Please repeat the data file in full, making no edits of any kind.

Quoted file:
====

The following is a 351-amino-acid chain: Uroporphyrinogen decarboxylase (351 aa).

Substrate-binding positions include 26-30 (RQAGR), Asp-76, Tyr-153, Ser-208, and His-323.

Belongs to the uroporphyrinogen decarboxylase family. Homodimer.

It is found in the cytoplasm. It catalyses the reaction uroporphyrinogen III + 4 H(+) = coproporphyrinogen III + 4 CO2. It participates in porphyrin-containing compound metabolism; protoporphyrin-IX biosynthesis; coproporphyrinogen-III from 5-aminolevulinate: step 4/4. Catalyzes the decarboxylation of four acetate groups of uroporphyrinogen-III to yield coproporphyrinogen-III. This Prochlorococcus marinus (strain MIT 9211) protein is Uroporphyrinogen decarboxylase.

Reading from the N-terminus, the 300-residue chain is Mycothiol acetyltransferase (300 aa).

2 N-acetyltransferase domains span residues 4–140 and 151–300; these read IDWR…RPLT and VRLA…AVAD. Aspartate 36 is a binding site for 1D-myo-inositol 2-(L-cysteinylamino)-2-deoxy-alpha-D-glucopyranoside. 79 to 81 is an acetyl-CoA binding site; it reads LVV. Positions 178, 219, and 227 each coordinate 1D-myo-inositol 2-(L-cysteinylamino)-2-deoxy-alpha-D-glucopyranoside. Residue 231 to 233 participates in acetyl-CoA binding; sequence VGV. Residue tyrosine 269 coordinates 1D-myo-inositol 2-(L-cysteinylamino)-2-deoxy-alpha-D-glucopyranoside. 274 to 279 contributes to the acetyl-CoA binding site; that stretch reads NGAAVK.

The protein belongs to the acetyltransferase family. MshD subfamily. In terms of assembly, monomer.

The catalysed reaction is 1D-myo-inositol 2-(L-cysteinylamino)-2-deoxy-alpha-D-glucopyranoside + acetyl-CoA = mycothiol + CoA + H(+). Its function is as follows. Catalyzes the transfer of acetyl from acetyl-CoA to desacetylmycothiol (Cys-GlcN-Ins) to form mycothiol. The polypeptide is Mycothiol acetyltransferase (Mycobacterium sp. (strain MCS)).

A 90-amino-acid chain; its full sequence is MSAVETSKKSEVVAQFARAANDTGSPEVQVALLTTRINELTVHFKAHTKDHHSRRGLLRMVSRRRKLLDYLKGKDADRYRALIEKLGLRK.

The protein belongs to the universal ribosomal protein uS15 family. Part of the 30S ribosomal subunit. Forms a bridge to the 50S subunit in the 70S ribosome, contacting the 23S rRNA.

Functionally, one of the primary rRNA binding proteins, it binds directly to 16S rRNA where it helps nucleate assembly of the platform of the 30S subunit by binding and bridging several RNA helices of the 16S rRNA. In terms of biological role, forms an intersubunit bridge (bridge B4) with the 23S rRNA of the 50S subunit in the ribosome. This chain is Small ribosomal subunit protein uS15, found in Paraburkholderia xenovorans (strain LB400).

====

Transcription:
The following is a 351-amino-acid chain: Uroporphyrinogen decarboxylase (351 aa).

Substrate-binding positions include 26-30 (RQAGR), Asp-76, Tyr-153, Ser-208, and His-323.

Belongs to the uroporphyrinogen decarboxylase family. Homodimer.

It is found in the cytoplasm. It catalyses the reaction uroporphyrinogen III + 4 H(+) = coproporphyrinogen III + 4 CO2. It participates in porphyrin-containing compound metabolism; protoporphyrin-IX biosynthesis; coproporphyrinogen-III from 5-aminolevulinate: step 4/4. Catalyzes the decarboxylation of four acetate groups of uroporphyrinogen-III to yield coproporphyrinogen-III. This Prochlorococcus marinus (strain MIT 9211) protein is Uroporphyrinogen decarboxylase.

Reading from the N-terminus, the 300-residue chain is Mycothiol acetyltransferase (300 aa).

2 N-acetyltransferase domains span residues 4–140 and 151–300; these read IDWR…RPLT and VRLA…AVAD. Aspartate 36 is a binding site for 1D-myo-inositol 2-(L-cysteinylamino)-2-deoxy-alpha-D-glucopyranoside. 79 to 81 is an acetyl-CoA binding site; it reads LVV. Positions 178, 219, and 227 each coordinate 1D-myo-inositol 2-(L-cysteinylamino)-2-deoxy-alpha-D-glucopyranoside. Residue 231 to 233 participates in acetyl-CoA binding; sequence VGV. Residue tyrosine 269 coordinates 1D-myo-inositol 2-(L-cysteinylamino)-2-deoxy-alpha-D-glucopyranoside. 274 to 279 contributes to the acetyl-CoA binding site; that stretch reads NGAAVK.

The protein belongs to the acetyltransferase family. MshD subfamily. In terms of assembly, monomer.

The catalysed reaction is 1D-myo-inositol 2-(L-cysteinylamino)-2-deoxy-alpha-D-glucopyranoside + acetyl-CoA = mycothiol + CoA + H(+). Its function is as follows. Catalyzes the transfer of acetyl from acetyl-CoA to desacetylmycothiol (Cys-GlcN-Ins) to form mycothiol. The polypeptide is Mycothiol acetyltransferase (Mycobacterium sp. (strain MCS)).

A 90-amino-acid chain; its full sequence is MSAVETSKKSEVVAQFARAANDTGSPEVQVALLTTRINELTVHFKAHTKDHHSRRGLLRMVSRRRKLLDYLKGKDADRYRALIEKLGLRK.

The protein belongs to the universal ribosomal protein uS15 family. Part of the 30S ribosomal subunit. Forms a bridge to the 50S subunit in the 70S ribosome, contacting the 23S rRNA.

Functionally, one of the primary rRNA binding proteins, it binds directly to 16S rRNA where it helps nucleate assembly of the platform of the 30S subunit by binding and bridging several RNA helices of the 16S rRNA. In terms of biological role, forms an intersubunit bridge (bridge B4) with the 23S rRNA of the 50S subunit in the ribosome. This chain is Small ribosomal subunit protein uS15, found in Paraburkholderia xenovorans (strain LB400).